In The Giver, Lois Lowry offers a purposeful lack of description of Jonas' physical surroundings. His sleeping room consists of his bed and, on some occasions, Gabriel's crib, but aside from that we are given no details. It does have a door and seems to be the one place in his dwelling, and perhaps in the whole community, where Jonas can have any real privacy. We know it is the one room where Gabriel can sleep through the night without much fuss, but this is due to Jonas soothing the child with his "memories" rather than to any physical attribute of the room.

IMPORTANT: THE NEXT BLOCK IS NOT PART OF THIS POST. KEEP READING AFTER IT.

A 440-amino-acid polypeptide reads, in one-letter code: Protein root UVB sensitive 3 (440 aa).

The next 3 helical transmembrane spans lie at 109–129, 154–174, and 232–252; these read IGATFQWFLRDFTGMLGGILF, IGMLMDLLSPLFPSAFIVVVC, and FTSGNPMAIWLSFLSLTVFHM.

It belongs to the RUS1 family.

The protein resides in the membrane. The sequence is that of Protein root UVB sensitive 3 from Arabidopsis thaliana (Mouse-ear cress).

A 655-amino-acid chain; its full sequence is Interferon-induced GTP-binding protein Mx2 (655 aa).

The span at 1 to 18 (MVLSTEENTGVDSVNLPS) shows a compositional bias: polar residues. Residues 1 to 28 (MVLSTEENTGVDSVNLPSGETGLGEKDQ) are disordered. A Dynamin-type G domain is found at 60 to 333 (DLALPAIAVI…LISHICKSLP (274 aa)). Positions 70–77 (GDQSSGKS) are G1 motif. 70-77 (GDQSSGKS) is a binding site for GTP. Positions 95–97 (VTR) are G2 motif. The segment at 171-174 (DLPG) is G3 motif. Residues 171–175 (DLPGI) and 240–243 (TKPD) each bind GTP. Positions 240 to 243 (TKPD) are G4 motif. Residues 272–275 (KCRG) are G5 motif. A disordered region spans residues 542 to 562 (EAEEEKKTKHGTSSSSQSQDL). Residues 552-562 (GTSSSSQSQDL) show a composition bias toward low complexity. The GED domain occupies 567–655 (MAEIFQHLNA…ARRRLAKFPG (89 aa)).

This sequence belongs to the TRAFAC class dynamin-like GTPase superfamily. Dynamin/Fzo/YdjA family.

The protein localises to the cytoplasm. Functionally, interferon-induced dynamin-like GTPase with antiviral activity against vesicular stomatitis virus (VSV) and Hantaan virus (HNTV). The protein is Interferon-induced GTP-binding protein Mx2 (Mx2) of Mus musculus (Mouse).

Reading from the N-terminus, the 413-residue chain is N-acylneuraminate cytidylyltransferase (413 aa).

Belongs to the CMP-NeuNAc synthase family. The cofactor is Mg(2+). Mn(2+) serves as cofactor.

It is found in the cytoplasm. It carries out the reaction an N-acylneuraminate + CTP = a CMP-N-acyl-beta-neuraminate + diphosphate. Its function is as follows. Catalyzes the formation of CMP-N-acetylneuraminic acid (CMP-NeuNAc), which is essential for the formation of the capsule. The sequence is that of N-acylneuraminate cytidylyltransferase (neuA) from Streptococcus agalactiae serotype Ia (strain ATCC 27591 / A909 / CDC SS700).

The dining room, too, lacks real description. It is the place where the family shares their dreams after the morning meal and significant events from their day after the evening meal. Much of the interaction between Jonas and his parents occurs here. Beyond a table and chairs, however, we never really get a sense of what is in the room. In fact, we get a sense that it is not a separate area at all. When family members move from the table to the shelf, desk, or cupboard, it does not appear that they leave the room. In Chapter 5, Lowry describes Jonas' mother cleaning up the morning meal and then placing the tray by the door for the Collection Crew to retrieve. This tells us that the family does not cook their own meals, and therefore their dwelling does not need a kitchen. We might speculate that aside from the sleeping rooms and, presumably, a bathroom, the dwelling consists of just one large room.